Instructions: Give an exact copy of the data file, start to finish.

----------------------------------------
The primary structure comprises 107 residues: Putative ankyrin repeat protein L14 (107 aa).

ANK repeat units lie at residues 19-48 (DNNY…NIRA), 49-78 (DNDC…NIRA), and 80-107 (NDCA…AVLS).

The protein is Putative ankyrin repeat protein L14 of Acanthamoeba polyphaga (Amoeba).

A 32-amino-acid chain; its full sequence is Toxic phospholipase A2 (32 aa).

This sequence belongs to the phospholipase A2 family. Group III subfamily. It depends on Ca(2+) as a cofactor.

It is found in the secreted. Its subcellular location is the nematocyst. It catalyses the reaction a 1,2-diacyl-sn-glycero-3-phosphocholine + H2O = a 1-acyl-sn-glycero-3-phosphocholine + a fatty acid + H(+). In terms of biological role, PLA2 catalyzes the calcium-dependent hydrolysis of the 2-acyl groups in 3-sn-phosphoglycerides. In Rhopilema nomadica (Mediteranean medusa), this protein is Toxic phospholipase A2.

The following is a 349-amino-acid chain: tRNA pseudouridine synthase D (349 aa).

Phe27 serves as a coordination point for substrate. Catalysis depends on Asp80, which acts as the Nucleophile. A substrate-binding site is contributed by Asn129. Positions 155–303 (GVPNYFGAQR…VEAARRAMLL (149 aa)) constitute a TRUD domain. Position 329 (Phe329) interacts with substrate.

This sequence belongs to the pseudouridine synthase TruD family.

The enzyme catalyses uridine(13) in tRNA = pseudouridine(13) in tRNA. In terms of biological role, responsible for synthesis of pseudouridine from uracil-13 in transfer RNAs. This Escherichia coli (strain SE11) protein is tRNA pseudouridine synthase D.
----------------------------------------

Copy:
The primary structure comprises 107 residues: Putative ankyrin repeat protein L14 (107 aa).

ANK repeat units lie at residues 19-48 (DNNY…NIRA), 49-78 (DNDC…NIRA), and 80-107 (NDCA…AVLS).

The protein is Putative ankyrin repeat protein L14 of Acanthamoeba polyphaga (Amoeba).

A 32-amino-acid chain; its full sequence is Toxic phospholipase A2 (32 aa).

This sequence belongs to the phospholipase A2 family. Group III subfamily. It depends on Ca(2+) as a cofactor.

It is found in the secreted. Its subcellular location is the nematocyst. It catalyses the reaction a 1,2-diacyl-sn-glycero-3-phosphocholine + H2O = a 1-acyl-sn-glycero-3-phosphocholine + a fatty acid + H(+). In terms of biological role, PLA2 catalyzes the calcium-dependent hydrolysis of the 2-acyl groups in 3-sn-phosphoglycerides. In Rhopilema nomadica (Mediteranean medusa), this protein is Toxic phospholipase A2.

The following is a 349-amino-acid chain: tRNA pseudouridine synthase D (349 aa).

Phe27 serves as a coordination point for substrate. Catalysis depends on Asp80, which acts as the Nucleophile. A substrate-binding site is contributed by Asn129. Positions 155–303 (GVPNYFGAQR…VEAARRAMLL (149 aa)) constitute a TRUD domain. Position 329 (Phe329) interacts with substrate.

This sequence belongs to the pseudouridine synthase TruD family.

The enzyme catalyses uridine(13) in tRNA = pseudouridine(13) in tRNA. In terms of biological role, responsible for synthesis of pseudouridine from uracil-13 in transfer RNAs. This Escherichia coli (strain SE11) protein is tRNA pseudouridine synthase D.